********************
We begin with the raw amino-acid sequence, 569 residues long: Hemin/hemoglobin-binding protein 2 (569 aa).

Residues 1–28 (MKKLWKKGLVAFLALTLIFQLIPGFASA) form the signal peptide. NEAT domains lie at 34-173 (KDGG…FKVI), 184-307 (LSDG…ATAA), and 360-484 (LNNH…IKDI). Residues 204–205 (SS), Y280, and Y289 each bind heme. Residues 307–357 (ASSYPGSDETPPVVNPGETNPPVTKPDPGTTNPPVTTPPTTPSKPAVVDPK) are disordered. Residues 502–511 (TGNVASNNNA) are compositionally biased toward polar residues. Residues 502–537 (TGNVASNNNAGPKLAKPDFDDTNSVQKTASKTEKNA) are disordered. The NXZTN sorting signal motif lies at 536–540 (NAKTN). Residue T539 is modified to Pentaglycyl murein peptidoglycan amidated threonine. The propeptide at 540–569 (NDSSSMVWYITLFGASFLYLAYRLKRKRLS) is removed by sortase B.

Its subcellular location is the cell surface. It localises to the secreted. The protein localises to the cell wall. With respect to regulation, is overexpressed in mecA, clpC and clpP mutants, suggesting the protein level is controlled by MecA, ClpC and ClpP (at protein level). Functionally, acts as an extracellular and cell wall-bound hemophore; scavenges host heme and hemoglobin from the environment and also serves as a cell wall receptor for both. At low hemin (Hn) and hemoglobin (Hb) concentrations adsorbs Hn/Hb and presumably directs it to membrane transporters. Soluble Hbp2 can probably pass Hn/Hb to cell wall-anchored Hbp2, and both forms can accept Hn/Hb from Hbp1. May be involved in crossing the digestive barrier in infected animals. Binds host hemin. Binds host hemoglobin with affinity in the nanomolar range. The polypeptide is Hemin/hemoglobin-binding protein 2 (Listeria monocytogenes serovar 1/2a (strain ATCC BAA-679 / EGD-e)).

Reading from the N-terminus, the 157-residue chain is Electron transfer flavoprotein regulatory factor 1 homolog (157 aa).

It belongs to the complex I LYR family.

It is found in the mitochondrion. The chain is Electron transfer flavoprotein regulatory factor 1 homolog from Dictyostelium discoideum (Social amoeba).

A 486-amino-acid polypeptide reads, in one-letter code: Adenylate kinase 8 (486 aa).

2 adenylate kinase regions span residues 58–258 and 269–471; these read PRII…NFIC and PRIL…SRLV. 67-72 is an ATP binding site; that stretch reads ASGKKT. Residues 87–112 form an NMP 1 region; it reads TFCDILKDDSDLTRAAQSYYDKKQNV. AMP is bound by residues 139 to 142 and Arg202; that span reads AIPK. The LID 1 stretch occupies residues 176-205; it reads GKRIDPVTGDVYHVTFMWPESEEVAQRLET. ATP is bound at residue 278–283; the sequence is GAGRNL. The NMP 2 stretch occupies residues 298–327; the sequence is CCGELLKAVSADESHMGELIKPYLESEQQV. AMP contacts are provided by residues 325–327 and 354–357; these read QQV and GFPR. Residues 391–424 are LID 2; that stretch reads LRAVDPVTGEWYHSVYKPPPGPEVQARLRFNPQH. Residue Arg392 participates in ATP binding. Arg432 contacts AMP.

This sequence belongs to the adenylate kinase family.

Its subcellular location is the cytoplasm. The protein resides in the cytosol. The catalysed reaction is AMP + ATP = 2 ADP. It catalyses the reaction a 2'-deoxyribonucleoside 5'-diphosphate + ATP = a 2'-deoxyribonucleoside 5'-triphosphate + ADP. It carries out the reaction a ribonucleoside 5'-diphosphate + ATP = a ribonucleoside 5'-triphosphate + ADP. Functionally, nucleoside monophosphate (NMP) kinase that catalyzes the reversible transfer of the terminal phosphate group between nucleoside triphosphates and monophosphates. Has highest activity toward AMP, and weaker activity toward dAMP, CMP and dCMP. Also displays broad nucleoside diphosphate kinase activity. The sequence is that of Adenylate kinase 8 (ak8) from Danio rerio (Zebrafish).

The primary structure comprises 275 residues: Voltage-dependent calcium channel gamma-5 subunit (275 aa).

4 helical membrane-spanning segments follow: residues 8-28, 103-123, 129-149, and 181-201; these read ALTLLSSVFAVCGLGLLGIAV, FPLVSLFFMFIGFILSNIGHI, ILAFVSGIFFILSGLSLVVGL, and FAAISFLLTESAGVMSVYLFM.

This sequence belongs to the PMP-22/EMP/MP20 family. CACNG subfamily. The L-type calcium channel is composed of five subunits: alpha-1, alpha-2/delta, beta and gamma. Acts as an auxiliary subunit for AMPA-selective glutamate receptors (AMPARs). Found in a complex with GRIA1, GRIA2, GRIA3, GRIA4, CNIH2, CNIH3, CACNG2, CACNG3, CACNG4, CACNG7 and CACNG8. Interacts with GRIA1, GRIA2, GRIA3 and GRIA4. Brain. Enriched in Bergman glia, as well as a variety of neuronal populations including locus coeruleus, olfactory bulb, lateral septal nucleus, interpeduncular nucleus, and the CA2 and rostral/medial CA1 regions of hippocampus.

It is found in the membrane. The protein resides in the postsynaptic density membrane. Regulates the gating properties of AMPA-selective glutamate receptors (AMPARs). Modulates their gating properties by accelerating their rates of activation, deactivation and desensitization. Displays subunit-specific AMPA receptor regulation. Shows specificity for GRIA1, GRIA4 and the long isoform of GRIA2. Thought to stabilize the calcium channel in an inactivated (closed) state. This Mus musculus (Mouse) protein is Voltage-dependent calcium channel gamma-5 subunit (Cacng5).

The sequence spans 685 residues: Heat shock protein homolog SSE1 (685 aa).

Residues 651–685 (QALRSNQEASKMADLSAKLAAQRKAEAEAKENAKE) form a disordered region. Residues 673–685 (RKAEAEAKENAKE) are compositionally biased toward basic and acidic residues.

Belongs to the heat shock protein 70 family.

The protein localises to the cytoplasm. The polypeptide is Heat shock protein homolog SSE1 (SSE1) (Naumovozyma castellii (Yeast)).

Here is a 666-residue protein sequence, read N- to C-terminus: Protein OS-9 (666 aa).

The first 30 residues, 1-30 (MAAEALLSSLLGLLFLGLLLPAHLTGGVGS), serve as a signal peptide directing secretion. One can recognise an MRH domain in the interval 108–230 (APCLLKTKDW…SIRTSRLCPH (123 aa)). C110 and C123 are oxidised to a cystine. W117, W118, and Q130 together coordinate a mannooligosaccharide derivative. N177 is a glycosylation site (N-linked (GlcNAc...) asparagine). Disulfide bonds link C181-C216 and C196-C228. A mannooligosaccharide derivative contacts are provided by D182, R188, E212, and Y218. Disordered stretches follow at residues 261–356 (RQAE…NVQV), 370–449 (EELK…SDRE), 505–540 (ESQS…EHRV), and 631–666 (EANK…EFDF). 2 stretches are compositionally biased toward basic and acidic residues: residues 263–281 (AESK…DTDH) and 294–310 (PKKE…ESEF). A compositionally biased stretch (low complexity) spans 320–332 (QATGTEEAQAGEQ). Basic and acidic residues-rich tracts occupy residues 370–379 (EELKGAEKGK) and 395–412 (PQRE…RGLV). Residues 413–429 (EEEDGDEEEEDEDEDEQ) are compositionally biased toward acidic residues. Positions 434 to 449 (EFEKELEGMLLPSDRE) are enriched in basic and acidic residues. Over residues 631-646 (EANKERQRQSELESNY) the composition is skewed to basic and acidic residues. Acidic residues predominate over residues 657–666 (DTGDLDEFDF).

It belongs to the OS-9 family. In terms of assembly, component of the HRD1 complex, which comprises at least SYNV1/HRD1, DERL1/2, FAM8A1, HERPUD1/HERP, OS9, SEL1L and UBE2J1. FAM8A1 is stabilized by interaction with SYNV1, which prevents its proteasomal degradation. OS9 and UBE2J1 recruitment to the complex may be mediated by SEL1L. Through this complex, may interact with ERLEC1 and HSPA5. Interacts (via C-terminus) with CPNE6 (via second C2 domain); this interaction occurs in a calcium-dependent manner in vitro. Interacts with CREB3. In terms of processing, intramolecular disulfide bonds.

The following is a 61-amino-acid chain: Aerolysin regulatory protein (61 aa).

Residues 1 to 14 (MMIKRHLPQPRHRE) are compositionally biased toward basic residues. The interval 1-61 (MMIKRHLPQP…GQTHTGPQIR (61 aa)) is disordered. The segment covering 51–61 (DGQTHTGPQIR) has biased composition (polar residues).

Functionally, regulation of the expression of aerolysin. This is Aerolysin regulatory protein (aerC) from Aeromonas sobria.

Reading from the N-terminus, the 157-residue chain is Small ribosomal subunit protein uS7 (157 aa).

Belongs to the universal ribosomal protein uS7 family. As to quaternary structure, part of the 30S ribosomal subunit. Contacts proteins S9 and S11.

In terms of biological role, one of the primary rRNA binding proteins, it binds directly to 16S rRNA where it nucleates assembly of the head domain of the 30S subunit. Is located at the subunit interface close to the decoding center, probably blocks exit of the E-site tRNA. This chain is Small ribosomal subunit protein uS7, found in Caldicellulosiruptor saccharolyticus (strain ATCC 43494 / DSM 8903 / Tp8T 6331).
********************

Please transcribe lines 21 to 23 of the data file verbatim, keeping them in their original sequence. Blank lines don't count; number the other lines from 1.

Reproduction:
It belongs to the OS-9 family. In terms of assembly, component of the HRD1 complex, which comprises at least SYNV1/HRD1, DERL1/2, FAM8A1, HERPUD1/HERP, OS9, SEL1L and UBE2J1. FAM8A1 is stabilized by interaction with SYNV1, which prevents its proteasomal degradation. OS9 and UBE2J1 recruitment to the complex may be mediated by SEL1L. Through this complex, may interact with ERLEC1 and HSPA5. Interacts (via C-terminus) with CPNE6 (via second C2 domain); this interaction occurs in a calcium-dependent manner in vitro. Interacts with CREB3. In terms of processing, intramolecular disulfide bonds.

The following is a 61-amino-acid chain: Aerolysin regulatory protein (61 aa).

Residues 1 to 14 (MMIKRHLPQPRHRE) are compositionally biased toward basic residues. The interval 1-61 (MMIKRHLPQP…GQTHTGPQIR (61 aa)) is disordered. The segment covering 51–61 (DGQTHTGPQIR) has biased composition (polar residues).